Good circulation is vital for good health. But problems are common, especially as people age. When blood is poorly circulated, nutrients and oxygen fail to reach the cells, undermining their ability to remove toxins. Those who suffer from poor circulation often experience a range of problems, from memory loss and leg ulcers to cold hands and feet. You may also find that your body is slow to heal from cuts and infections.
If circulation is a problem, try the following.
1) Eat silica-rich foods. Foods rich in silica will shore up the arterial walls. Fruits and vegetables obtain this from the soil in which they grow. Unfortunately, modern farming methods, developed to feed an ever-growing population, have depleted the soil of such things. Therefore, you need to eat more silica-rich foods than your ancestors to derive the same benefits. Foods with a high silica content include radish, alfalfa, watercress, millet, oats, and celery.
2) Eat foods with a high rutin content. Rutin is a type of bioflavonoid that will help the body strengthen the small blood vessels. It also neutralises free radicals, which turn LDL cholesterol (the bad sort of cholesterol) into plaques. Rutin is found in black tea, apple peel, and citrus fruits.
3) Consume more omega-3 and omega-6 fatty acids. These will reduce the amount of bad fats and thin your blood. The best source is fresh, oily fish, such as tuna, salmon, mackerel, and sardines. If you dislike fish, take fish oil capsules instead. You could also eat more linseed and sesame seed.
4) Avoid saturated/hydrogenated trans fats. These are essentially unnatural fats which the body finds it difficult either to incorporate or expel. Consequently, they remain stuck in the blood. Avoid pastries, pies, cakes, and anything cooked in lard or margarine.
5) Try supplements. In general, it is best to obtain all you need from a diet full of fresh, organic fruits and vegetables. However, the right supplements can also help. The herb ginkgo biloba is often recommended for those with poor circulation. If you find ginkgo a little expensive, garlic will do much the same job. Add garlic to your meals whenever possible and take odorless capsules.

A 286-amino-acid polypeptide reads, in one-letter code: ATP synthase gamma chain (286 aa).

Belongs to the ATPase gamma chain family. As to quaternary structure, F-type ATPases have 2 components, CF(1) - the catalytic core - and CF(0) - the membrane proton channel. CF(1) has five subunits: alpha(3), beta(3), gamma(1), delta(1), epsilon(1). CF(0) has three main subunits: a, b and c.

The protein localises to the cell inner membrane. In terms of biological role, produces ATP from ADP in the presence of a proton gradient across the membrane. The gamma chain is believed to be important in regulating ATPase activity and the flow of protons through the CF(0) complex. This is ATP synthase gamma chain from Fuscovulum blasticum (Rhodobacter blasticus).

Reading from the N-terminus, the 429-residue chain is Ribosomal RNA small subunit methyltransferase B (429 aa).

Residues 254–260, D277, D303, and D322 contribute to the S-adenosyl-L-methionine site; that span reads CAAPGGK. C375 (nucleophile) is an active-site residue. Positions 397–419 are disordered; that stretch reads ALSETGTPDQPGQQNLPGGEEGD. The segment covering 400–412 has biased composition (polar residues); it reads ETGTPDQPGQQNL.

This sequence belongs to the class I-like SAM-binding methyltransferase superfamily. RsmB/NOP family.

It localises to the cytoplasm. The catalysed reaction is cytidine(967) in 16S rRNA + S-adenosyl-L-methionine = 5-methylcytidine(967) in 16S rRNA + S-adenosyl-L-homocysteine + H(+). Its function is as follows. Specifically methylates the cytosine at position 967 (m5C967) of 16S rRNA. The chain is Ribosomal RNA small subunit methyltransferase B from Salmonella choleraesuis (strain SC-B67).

6) Get moving. Unsurprisingly, exercise is very important for those with poor circulation. But make your exercise regular and gentle rather than occasional and brutal. Too many people spend all week sitting in front of a computer screen and then compensate by overdoing it at the gym on a Saturday morning. If you suffer from poor circulation, a brisk, 50-minute walk every evening, followed by some yoga, would be better.
7) Have regular massages. These are especially important if you are unable to exercise due to disability, heart disease, or illness. You could try adding essential oils to these massages. Rosemary and ginger will help improve circulation if rubbed into the body.
With poor circulation, as with so many health problems, the key is to make lots of small changes and get into a new, daily routine. You should always seek the advice of a physician, but the effectiveness of any medication will only be enhanced by following the tips provided here.